After I lay spent by her side she toyed gently with my ‘Elgin marbles’ until she fell asleep.
In the morning we were both keen to seize the day. For me heading off to some distant training station opened up fresh opportunities, but I could sense Nadine’s fear she had reached the end of an era during what she referred to as ‘the change of life’....read more
Two years later as a tall, athletic-looking twenty-one year-old, armed with a first class honours degree and a Private Pilot’s Licence, my contemporaries considered me an ideal applicant to be a pilot in the RAF. Although I had told the truth on becoming an Air Squadron member and my flying instructor recorded me as an exemplary student pilot who had carried out his first solo after only eleven hours dual instruction, that damned Curse of Talipes still hung over my head....read more
Although well ahead of the game with the girls on my course and even those a year above and on other courses, Dr Jennifer Driscoll was outside this pre-selection circle of influence. Yet she taunted me from a distance like a silent Siren that needed some extraordinary stimulus to sing her special song...read more
I found him in the garden, brandy and Evening Standard in hand, “Dad, what happened to my left leg, do you know?”
Dad slowly shifted his focus from the bottom of his empty brandy glass to the underside of the pulled up trouser leg I presented to him. “You were born with single talipes, Nick; I’ve not given it a thought till now, you don’t limp or anything so what’s the problem? Is it hurting?”
“What’s single talipes? I’ve never heard of it?”...read more
On a bright, clear morning, we wandered aimlessly around Brixham, never far away from supervision. Ruth took lots of pictures of the colourful waterfront and the replica of the Golden Hind before we left for the short sail around Start Point to Dartmouth. Mrs G had phoned ahead to confirm there were berths on the visitors’ pontoon still available....read more
We had made good time to Chichester and turned off the main road heading for Appledram Marina. Dad inserted his card pass and up went the barrier in robotic salute. There were few people out and about, but the clubhouse seemed to be well patronised. “Would you care for a snifter after your ordeal, Son?”...read more
A short walk brought us to Room 7 and after the young lady pressed a button, Aunt Win’s Welsh companion answered, confirmed admission and the door opened automatically. Upon being ushered in, both dad and I paused in the entrance vestibule, shell-shocked by what was indeed a spacious fully furnished apartment. Aunt Winifred was barely visible at the far side of the room next to a panoramic window overlooking the rolling Sussex countryside and the Parish church... read more
Perhaps Dr Pickle’s throw-away remark about going to school in my father’s academic robes had gone deep inside my sub-consciousness. I admired my father and tolerated his personal idiosyncrasies but was determined to make my own way in life, without any hint of nepotism.
I am not quite sure how my father had been drawn into sailing...read more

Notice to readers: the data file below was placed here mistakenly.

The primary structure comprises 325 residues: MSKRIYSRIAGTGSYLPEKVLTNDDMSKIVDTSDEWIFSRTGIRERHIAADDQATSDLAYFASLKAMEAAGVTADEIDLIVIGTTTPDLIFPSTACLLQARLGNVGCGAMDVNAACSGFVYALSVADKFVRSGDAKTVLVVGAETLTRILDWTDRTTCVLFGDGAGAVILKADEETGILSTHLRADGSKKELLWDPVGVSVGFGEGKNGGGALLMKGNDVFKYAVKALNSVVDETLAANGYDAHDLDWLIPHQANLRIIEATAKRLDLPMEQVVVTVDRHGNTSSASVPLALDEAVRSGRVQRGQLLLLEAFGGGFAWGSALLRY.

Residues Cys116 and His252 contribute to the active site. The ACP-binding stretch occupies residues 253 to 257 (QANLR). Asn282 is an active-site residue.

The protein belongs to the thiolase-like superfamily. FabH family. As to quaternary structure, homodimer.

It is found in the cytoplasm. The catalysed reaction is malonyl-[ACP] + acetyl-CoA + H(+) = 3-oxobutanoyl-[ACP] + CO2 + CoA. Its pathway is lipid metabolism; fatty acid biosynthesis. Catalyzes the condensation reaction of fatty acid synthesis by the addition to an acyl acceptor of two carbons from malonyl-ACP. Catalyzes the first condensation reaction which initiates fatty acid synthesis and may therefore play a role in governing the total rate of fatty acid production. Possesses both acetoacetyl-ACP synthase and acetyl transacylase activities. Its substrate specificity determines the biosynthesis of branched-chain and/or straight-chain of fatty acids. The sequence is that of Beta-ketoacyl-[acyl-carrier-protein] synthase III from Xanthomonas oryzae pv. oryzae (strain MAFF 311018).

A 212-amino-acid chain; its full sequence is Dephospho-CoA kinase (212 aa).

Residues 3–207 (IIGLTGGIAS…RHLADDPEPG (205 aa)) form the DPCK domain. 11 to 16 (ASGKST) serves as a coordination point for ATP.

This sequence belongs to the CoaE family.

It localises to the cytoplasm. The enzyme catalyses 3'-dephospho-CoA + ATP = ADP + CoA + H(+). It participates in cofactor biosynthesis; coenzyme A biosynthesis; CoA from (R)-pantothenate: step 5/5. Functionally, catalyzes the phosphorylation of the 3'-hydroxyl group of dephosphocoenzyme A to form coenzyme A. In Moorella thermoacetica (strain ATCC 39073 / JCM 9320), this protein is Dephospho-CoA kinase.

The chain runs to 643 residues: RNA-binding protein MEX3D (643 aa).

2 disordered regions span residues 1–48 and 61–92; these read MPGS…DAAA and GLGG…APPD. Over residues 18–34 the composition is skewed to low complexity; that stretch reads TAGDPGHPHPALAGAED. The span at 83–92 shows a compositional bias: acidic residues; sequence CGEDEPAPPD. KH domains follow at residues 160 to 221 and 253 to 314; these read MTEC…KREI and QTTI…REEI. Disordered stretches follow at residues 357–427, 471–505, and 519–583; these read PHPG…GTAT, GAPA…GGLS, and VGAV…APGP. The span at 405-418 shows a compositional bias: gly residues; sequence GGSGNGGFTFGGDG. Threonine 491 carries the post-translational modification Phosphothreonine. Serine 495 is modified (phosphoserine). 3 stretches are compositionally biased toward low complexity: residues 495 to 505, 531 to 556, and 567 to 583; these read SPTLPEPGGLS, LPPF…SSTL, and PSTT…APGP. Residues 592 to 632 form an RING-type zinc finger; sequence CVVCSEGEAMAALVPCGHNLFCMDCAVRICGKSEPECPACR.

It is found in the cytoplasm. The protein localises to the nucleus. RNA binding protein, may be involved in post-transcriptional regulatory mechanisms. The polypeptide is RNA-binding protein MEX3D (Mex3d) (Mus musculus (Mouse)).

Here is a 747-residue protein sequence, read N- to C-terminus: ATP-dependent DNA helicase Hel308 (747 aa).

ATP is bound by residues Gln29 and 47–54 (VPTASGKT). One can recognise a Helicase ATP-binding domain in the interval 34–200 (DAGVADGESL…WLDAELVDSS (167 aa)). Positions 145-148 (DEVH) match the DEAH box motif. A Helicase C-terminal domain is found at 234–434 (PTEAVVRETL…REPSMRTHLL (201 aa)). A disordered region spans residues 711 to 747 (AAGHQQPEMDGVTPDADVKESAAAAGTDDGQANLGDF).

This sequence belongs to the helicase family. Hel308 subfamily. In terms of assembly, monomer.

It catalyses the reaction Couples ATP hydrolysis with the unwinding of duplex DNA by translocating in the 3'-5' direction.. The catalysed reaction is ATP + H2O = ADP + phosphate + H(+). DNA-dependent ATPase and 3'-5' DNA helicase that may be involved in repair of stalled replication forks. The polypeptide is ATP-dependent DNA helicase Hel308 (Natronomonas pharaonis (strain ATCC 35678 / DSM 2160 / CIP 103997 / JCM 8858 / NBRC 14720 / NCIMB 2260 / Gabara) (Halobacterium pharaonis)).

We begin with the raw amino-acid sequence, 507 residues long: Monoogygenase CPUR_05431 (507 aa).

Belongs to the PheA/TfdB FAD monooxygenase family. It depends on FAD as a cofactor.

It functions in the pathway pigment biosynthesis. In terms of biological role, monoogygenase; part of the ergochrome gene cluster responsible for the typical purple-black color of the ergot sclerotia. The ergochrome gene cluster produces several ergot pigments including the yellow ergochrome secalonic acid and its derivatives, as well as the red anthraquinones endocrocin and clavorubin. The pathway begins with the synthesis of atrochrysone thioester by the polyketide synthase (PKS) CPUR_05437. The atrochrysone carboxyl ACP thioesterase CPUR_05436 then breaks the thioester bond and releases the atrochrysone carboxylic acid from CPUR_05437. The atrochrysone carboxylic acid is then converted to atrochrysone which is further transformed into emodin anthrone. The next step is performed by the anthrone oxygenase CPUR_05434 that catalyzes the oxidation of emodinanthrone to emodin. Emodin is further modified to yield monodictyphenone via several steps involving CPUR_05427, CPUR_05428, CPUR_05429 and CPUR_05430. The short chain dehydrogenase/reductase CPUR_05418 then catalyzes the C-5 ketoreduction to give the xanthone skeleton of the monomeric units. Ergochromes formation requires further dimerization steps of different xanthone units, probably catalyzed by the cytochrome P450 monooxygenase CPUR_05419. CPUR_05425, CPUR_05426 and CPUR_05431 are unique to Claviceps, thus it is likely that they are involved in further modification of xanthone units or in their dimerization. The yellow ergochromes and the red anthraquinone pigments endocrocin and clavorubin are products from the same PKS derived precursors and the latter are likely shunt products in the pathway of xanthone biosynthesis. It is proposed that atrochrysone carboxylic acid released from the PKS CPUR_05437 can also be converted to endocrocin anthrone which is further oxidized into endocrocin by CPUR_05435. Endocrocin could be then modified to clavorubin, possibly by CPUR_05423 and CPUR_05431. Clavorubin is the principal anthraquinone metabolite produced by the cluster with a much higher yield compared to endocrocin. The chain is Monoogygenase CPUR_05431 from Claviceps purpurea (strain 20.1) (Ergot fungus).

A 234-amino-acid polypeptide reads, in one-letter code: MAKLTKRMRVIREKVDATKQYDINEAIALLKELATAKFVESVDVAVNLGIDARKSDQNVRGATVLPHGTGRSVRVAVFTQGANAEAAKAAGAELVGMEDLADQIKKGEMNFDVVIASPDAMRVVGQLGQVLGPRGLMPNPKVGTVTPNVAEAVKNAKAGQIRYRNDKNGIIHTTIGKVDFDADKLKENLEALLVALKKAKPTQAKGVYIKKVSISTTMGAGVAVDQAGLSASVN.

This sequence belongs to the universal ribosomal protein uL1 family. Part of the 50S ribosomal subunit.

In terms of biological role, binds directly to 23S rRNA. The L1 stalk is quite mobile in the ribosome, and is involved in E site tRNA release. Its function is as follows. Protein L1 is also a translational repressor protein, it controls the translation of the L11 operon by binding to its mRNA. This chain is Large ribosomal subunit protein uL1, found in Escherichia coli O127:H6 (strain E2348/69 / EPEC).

Following the BBC programme, Trust Me, I'm a Doctor, shown on Wednesday 14th February, I thought I would re-post my recipe for Beetroot Leaves and Stalks Soup. In the programme, recent research has shown that nitrate-rich vegetables and particularly beetroot help reduce blood pressure and make physical exertion easier.
Those of you that have read my Cretan cooking blogs before will know that I love to twist Greek terms to something in English. I do this all the time to help me remember difficult Greek words. This time it has a connection with my novel, Discrete Reversal, because the Greek word for beetroot, παντζáρι, is pronounced 'pants Harry'. I leave it to you to decide whether 'pants' is a noun or a verb!
Unless you have an allotment or a farmers’ market where you live, you might be a bit stymied with this recipe because beetroot is mostly sold without the ‘tops’. However, as with much Cretan village cuisine, ‘waste not want not’ is a central theme. It is said that in wartime, Cretans survived on snails and horta, which is basically a dish of weeds much like dandelions. Here our markets and many ‘supermarkets’, sell beetroot complete with leaves and stalks and you pay by the kilo for the privilege. Nearly every week I buy eight small beetroot (I prefer the small ones for roasting whole) and of the 2kg total, more than half is leaves and stalks, much too valuable as a food and vitamin source to be thrown away.
This recipe is not a well-publicised Cretan dish in the usual sense of the term, but is more an adaptation of the principle of being frugal, something that modern society might wish to rediscover.
A word of advice (well, several words): A recipe gives the basics but the chef makes the meal taste good. Once you have the basic soup it is for you to add spices and seasoning until it is superb. Now to me, good food is a ‘whole tongue’ experience…all of it ideally should be involved, because without that balance, some ‘je ne sais quoi’ will be missing’. I am NOT a chef, but I am a glutton, so I add things until my glutton’s tongue is happy. Do not be afraid to add a little sugar, honey, lemon, or Worcester sauce for instance, until you like what you have made. If this frightens you, put a little in a bowl and try your additives. My Beetroot Leaves and Stalks Soup won’t be exactly like yours, but so what?
When our long-standing Headmaster, dear old Frobisher-James, retired in 1984, I was in what was still called the Lower Sixth. We heard on the grapevine that the Labour-run council had forced the governors to appoint a head-teacher of its choosing. He turned out to be a man with a social sciences degree from a red brick polytechnic in the back of beyond...read more
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